VALLETTA (Malta) • European leaders yesterday tried to focus on joint action with Africa to tackle the migration crisis, as Slovenia became the latest European Union (EU) member to act on its own by barricading its borders.
EU leaders planned to offer their African counterparts up to €3.6 billion (S$5.1 billion) in aid at a summit in Malta in exchange for help in tackling the migration crisis rocking Europe. The rare gathering of around 50 leaders from the two continents is the newest prong in the EU's quest for a joint strategy to deal with the biggest flow of refugees and migrants since World War II.
But Slovenia's move underlined again the divisions within the bloc over how to respond to the crisis. The Balkan state's army began rolling out razor wire yesterday along the border with Croatia. After Hungary sealed its borders last month, Slovenia found itself on the main Balkans route for the thousands of migrants who are landing in Greece every day after braving the short but dangerous sea crossing from Turkey.
The EU is offering up to €3.6 billion to persuade African leaders to take back more economic migrants, a step many are reluctant to take for fear of losing the billions of dollars in remittances sent home by people working abroad.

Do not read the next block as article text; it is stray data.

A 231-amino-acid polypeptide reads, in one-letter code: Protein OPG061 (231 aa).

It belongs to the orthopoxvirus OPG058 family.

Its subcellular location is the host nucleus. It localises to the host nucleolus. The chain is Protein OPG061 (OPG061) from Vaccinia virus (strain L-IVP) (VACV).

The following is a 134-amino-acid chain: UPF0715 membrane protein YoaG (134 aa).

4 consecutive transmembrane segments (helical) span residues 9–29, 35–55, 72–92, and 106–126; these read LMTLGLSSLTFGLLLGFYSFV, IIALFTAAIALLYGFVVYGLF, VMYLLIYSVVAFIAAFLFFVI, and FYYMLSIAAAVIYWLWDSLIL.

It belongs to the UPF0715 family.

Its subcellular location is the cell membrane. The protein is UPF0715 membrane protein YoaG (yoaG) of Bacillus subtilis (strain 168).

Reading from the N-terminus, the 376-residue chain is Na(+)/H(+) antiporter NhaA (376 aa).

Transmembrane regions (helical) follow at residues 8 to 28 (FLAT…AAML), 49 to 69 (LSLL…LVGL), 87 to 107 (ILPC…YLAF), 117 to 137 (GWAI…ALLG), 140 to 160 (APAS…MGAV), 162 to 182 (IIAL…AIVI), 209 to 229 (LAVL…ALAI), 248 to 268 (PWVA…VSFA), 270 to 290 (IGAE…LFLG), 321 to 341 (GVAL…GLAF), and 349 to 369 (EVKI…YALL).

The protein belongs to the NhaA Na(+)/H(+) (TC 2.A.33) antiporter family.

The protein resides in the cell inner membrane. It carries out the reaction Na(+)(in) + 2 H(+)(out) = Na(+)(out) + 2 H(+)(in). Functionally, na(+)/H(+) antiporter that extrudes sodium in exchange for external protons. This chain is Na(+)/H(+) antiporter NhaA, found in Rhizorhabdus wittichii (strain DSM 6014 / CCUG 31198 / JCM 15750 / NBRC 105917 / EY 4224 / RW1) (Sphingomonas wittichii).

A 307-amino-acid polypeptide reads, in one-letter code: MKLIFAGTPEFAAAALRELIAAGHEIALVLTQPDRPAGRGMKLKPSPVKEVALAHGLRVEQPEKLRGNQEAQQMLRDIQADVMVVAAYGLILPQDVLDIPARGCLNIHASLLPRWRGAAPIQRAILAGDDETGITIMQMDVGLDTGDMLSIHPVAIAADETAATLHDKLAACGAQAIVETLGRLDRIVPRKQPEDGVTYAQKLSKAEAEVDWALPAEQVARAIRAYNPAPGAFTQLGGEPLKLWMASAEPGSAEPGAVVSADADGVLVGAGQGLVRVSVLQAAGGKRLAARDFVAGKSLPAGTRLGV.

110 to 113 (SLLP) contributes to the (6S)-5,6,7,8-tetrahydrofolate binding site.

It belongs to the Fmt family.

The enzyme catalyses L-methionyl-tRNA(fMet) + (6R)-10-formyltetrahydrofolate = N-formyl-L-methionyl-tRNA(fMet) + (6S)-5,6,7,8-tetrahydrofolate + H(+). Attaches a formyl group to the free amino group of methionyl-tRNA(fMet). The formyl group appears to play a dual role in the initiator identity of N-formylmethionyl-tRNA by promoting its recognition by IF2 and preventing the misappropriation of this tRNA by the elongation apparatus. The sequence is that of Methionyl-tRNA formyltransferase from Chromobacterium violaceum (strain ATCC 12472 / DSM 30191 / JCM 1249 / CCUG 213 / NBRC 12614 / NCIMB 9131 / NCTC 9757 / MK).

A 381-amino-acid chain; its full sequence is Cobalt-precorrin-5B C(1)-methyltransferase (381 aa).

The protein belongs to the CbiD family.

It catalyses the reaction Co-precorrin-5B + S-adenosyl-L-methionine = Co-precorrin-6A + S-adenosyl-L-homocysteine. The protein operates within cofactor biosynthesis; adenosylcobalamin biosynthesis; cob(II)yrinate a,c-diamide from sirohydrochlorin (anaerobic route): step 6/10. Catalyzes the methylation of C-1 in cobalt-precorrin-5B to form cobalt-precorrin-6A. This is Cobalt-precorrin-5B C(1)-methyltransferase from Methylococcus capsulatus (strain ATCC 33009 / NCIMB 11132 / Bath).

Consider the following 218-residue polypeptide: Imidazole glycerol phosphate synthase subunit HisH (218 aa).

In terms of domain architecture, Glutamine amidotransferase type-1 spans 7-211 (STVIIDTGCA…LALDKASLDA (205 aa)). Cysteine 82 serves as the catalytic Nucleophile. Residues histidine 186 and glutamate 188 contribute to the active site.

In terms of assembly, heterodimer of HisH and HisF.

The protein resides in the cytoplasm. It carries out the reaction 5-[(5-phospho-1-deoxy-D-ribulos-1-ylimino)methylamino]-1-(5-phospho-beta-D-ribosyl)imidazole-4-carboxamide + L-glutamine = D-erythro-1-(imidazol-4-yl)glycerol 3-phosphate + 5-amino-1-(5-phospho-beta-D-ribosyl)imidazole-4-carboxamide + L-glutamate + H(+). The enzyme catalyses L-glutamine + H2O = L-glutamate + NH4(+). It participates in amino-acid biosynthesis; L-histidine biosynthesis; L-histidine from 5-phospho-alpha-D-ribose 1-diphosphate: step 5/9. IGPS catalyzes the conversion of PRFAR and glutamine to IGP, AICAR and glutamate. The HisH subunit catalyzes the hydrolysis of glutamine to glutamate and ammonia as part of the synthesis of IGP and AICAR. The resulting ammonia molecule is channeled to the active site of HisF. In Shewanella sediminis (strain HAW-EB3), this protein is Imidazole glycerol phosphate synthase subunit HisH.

European nations aim to boost cooperation with African countries to protect refugees, send home irregular migrants and stop those who smuggle them, while offering Africans expanded legal channels of migration. "This summit is about action," European Council president Donald Tusk told summit hosts Malta late on Tuesday.
African Union chief Nkosazana Dlamini-Zuma, who will attend the summit, "will speak on the way Africa and Europe can partner and work collaboratively to reap the benefits of labour migration, as well as on ways to overcome the challenges around irregular migration in the immediate, medium and long terms", according to an EU statement.
As a carrot, the European Commission, the 28-nation EU's executive arm, is setting up a €1.8 billion "trust fund" for Africa and has urged member states to match that sum - although European sources said it was not sure that they would.
The money would go towards tackling the root causes of migration like poverty and conflict. "This new fund will help us work together to offer the people of Africa a better future at a time when young Africans often have a choice between unemployment or radicalisation," Mr Tusk added.
Acting Director of the European Institutions Office at Amnesty International Iverna McGowan raised fears that the summit would reinforce the idea of a "Fortress Europe", telling Agence France-Presse that the approach "can lead to an outsourcing of human rights abuses and is quite worrying".
Invited to the meeting were leaders from more than 30 African countries, including Libya, Eritrea, Ethiopia, Somalia, South Sudan and Sudan, the sources of many people fleeing conflict and repression.